Let’s talk for a bit about The Flintstones character Betty Rubble, shall we?
- Cartoon Network once aired a special marathon in the guise of a fake award show in which the categories would be specifically tailored so that only one cartoon character or short could possibly be the winner, thus leading to an airing of said short (see also NBC’s Saturday morning preview special The NBC Yummy Awards). The “show” was titled The Golden Betty Awards, represented by a golden statuette of a miniature Betty Rubble.
- CN of this period aired not one, but two promos implying a tryst between Betty and Race Bannon from Jonny Quest, in one of which Betty is nearly caught chatting it up with Race over the phone by Barney, but she quickly covers it up. My mother wasn’t fond of these.
- This spot for Space Ghost: Coast to Coast:
Now, these repeated ‘Betty-isms’, we’ll call them, could just be seen as harmless loony non-sequiturs, but they could also give one pause as to what exactly was going on at Cartoon Network Studios during those days. There must have been some pretty interesting water cooler conversations going on there…..
Anyway, apparently CN execs weren’t the only ones hot for Betty, as around this same period of time a long drought was finally brought to an end: namely, Betty Rubble’s 30 year absence from Flintstones’ Vitamin jars.
Fun Trivia Fact: the vitamins were first introduced in 1960 by Miles Laboratories as “Chocks”, the first chewable multivitamin marketed directly for children, and their stop-motion commercials offered a series of fun, though unfamiliar, characters. That all changed in 1968, when Miles swapped the Chocks characters for the cast of The Flintstones. Nearly all the characters were available to be chewed up and swallowed – Fred, Wilma, Barney, Pebbles, Bamm-Bamm, Dino…even that weird green space alien, the Great Gazoo at one time. There was one glaring omission, however – Barney’s wife, Betty!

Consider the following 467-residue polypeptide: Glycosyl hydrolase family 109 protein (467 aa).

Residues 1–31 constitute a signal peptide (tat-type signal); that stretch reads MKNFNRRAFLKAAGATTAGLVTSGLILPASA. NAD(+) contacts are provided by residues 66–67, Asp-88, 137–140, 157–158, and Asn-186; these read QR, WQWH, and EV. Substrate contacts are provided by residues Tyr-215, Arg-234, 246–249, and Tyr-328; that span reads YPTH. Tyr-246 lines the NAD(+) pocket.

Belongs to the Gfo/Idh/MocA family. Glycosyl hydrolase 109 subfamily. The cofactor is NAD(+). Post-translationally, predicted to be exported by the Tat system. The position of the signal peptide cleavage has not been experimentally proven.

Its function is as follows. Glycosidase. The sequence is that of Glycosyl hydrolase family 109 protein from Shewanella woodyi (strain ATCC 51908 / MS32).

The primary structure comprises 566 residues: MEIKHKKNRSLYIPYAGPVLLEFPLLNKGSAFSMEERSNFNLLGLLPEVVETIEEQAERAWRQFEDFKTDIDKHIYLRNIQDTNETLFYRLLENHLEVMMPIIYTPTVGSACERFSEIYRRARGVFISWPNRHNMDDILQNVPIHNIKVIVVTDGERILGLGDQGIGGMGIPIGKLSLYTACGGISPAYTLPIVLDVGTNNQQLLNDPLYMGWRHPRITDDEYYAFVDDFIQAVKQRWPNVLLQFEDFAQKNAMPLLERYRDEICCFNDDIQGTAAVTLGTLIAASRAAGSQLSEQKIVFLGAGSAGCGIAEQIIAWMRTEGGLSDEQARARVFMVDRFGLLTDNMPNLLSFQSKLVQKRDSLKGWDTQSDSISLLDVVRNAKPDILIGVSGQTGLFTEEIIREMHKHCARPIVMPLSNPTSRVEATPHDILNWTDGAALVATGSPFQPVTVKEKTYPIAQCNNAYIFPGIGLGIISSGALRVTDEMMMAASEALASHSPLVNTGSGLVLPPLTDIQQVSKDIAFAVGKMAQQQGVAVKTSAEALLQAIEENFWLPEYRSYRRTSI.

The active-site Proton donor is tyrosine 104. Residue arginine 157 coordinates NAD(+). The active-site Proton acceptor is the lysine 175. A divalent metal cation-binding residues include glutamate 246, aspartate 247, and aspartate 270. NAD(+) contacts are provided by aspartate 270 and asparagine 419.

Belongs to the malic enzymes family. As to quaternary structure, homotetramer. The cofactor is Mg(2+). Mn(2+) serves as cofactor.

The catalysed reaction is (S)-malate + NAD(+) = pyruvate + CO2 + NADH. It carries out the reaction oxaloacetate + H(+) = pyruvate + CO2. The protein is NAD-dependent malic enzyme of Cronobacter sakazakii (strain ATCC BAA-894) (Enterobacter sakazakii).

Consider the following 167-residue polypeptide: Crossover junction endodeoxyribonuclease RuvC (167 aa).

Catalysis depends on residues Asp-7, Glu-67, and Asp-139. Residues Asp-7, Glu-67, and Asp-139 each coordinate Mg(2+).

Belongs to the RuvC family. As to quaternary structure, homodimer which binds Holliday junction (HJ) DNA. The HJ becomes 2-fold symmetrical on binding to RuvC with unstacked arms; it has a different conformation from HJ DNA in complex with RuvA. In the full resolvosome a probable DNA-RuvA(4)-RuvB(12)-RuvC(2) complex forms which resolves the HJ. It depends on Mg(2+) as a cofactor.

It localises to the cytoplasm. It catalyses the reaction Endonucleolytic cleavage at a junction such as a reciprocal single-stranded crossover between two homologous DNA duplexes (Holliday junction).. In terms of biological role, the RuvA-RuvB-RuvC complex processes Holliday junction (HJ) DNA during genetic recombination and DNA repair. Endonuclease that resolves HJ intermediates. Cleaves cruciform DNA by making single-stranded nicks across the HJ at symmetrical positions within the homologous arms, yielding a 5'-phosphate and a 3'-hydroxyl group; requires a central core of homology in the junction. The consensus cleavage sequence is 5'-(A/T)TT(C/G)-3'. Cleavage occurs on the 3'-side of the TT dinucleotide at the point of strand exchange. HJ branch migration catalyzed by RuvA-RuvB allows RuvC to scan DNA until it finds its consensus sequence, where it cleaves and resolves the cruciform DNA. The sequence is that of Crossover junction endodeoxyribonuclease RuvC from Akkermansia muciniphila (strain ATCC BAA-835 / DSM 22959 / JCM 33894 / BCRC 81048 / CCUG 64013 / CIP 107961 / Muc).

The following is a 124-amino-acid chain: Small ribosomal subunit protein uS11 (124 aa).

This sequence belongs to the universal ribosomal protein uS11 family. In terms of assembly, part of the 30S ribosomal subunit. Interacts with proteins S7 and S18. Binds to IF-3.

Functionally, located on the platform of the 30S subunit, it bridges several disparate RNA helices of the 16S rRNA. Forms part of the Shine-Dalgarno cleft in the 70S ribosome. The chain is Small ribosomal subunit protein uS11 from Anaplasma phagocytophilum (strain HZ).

There were (at least) two possible reasons why Betty didn’t have her own vitamin: First, manufacturers claimed that Betty’s waist was too thin and kept breaking during production. Second, Betty was virtually indistinguishable from Wilma.
Though there was a small Betty for vitamin movement, including an Atlanta rock band that called itself Betty’s Not a Vitamin….
..they may as well have just banged their collective heads against the wall (or banged each other about the heads with clubs, if they wanted to be authentic about it). It wasn’t until actress and comedienne Rosie O’Donnell, who played Betty in the 1994 live action Flintstones film, brought Betty’s plight to the attention of the nation that anything was really done about it. O’Donnell, during a television interview about the film, complained that all the other characters were represented, but not Betty. A savvy marketing agency seized the opportunity to involve the consumer in the direction of the brand and launched a nationwide campaign to determine Betty’s fate. The agency set up prehistoric style voting booths in regional shopping malls across the country, as well as a 1-800 number, to allow consumers to decide whether Betty should be let in the club.
The public didn’t let her down. More than 3,000 kids and their mothers voted in person and more than 17,000 calls were logged, with 91 percent in favor of bringing in Betty. She finally became a vitamin character in December 1995, replacing the Flintstones’ car.